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A mast cell is part of a group of cells called leucocytes. Leucocytes are white blood cells and are found in the blood plasma with erythrocytes, red blood cells. Mast cells have immunological functions, or they are part of the immune system. They form part of an early warning system. When stimulated, they release chemicals that signal either injury or infection and cause an inflammation in the area.
The chemicals that are produced by a mast cell are called mediators. Two common mediators are histamine and heparin. Histamine, the most important chemical mediator, causes capillary walls to become more permeable, or let substances through. Heparin prevents blood from clotting to allow blood to flow to the area of infection or injury. Mast cells play an important role in allergic reactions because of their ability to produce and release histamine.
During an immune response, a mast cell is stimulated by a specific type of antibody, called IgE or immunoglobulin E. Antibodies are grouped into classes based on a chemical chain, or tail, attached to them. There are five classes of antibodies based on the specific amino acid sequence of the chains, A, D, E, G and M. All antibodies are called immunoglobulins, so they are referred to as IgA, IgD, etc.
IgE antibodies attach to the outside of mast cells. All antibodies are specific to particular antigens. The antigen-binding area of the antibodies is left free when they bind to a mast cell. When the mast cell with the antibody attached encounters the specific antigen, the mast cell is stimulated to release histamine.
Histamine is not only released due to encountering a toxic substance, it is also released when mast cells detect injury. It causes nearby blood vessels to dilate allowing more blood to reach the site of the injury or infection. The blood plasma is rich in antibodies and other cells of the immune system. In this way, the mast cells act as an alarm system for the immune cells, attracting them to the required area of infection or injury. The fluid that leaks into the area is what causes swelling during an infection.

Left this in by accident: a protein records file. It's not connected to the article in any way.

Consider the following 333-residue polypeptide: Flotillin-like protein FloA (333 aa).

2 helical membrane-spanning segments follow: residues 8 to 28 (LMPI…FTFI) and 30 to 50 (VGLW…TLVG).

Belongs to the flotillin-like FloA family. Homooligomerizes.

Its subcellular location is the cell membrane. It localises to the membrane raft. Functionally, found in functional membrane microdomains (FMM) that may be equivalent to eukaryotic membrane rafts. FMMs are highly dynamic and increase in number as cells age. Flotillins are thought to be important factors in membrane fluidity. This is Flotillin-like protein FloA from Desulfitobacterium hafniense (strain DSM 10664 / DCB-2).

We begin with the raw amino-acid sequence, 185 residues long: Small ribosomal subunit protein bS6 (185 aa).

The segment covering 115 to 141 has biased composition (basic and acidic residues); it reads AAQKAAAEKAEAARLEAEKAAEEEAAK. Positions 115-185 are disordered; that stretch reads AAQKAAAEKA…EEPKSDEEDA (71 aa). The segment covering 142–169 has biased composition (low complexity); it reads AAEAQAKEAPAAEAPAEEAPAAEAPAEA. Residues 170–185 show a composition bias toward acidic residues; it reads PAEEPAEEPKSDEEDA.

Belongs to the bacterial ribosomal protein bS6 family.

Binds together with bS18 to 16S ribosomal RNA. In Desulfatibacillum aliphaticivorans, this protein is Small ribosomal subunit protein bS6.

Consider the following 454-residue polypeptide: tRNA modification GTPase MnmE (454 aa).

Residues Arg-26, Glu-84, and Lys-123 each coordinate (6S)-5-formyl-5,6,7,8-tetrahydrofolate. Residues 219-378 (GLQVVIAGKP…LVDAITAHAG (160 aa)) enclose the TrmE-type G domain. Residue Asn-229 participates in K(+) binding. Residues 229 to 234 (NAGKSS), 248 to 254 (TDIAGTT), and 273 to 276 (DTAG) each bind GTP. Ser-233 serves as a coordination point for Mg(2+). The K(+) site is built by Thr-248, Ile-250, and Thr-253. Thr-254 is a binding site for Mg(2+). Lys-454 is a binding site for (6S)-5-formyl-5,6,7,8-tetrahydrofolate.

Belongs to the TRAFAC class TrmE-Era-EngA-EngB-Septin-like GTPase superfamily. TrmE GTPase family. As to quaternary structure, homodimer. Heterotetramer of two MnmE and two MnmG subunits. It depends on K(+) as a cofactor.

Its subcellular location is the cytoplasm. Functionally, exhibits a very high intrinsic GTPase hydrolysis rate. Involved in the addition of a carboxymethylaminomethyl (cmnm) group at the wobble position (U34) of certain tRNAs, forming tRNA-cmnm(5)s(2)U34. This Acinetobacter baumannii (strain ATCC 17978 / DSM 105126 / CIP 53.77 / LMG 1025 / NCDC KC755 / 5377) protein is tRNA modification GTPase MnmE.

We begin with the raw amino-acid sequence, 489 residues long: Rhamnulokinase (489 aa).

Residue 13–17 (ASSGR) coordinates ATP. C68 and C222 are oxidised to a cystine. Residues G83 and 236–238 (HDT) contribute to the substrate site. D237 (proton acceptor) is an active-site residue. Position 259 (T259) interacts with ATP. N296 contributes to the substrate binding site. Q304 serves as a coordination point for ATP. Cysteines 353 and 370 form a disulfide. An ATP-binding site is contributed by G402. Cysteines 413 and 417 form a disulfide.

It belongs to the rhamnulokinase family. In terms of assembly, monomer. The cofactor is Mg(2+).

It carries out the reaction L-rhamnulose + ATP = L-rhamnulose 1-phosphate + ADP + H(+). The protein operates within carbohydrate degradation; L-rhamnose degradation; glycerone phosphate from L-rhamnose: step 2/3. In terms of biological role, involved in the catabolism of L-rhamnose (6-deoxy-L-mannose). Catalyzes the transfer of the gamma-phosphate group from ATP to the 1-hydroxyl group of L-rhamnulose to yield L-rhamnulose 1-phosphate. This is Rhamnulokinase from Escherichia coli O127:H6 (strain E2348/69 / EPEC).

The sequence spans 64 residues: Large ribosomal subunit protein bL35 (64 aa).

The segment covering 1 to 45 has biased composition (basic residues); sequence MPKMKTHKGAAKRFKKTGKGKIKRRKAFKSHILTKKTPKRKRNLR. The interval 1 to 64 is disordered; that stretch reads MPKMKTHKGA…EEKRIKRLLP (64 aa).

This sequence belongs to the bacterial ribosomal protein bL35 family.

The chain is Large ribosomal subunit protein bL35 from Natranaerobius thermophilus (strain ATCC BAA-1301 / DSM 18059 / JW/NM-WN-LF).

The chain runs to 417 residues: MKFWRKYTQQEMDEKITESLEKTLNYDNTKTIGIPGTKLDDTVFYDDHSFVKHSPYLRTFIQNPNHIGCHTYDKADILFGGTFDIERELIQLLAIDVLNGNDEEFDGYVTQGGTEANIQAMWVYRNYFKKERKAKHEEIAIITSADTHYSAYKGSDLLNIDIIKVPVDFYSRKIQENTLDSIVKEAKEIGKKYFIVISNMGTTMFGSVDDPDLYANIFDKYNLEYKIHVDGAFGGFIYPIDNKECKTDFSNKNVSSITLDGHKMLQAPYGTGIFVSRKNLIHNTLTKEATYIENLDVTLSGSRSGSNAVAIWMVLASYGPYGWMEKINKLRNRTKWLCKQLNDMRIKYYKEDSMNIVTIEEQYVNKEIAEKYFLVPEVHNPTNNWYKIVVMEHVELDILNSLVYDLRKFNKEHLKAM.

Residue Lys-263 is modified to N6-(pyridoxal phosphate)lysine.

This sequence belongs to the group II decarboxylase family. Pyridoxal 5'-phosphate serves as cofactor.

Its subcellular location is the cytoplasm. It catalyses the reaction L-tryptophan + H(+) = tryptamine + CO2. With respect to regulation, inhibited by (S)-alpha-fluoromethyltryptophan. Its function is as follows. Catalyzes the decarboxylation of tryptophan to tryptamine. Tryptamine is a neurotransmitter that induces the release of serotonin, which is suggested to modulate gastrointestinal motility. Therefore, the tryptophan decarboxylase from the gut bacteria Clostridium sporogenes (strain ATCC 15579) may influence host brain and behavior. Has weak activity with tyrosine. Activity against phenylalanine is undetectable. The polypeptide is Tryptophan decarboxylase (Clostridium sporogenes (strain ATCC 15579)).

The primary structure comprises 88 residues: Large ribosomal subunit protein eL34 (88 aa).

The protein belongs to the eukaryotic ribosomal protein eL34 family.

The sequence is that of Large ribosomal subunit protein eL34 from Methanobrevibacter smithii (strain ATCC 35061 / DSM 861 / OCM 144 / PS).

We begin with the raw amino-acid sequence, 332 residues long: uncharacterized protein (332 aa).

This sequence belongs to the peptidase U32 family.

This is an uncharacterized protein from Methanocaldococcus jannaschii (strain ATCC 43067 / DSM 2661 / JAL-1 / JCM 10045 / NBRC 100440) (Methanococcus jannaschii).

Sometimes the body overreacts to foreign substances, which are in fact harmless. Most allergic reactions are due to uncontrolled histamine release when the immune system malfunctions. Symptoms of an allergic reaction are well known, but the underlying cause is less clear. Many of the symptoms of allergies can be attributed to histamine, so what is clear is that mast cells are involved. Anti-histamines block histamine receptors on tissues reducing the effect of histamine on those cells and the subsequent allergic symptoms.
@anon141104, it sounds more likely than anything else. However, maybe an increase in your diet of things like citrus fruits and other fresh fruits and vegetables might help, since those are good for the immune system? Maybe your doctor can also come up with another lifestyle change to help, or possibly you could find some sort of alternative medicine to help with these symptoms.
So i have been diagnosed with lung cancer, stage 4. Recently in the last five or six weeks, maybe longer, I have had these watery eyes; I mean the kind where i look as if I'm sobbing. My sinuses are the same way. If one is leaking, so is the other. The only thing that could indicate I have a cold is I sneeze but it is not a significant number of times for me to really think that at all.
Would it be too much for me to assume this continued water-works thing going on with me could very well be my immune system is gone haywire? I have tried every over Th counter antihistamine there is and
my doctor gave me Allegra, no luck with it either. I took it for three days, 180mg's and it started making me sick so I stopped taking it. I guess the question is this: Do you think this is due to my lung cancer and the immune system thing as I have been suspecting?
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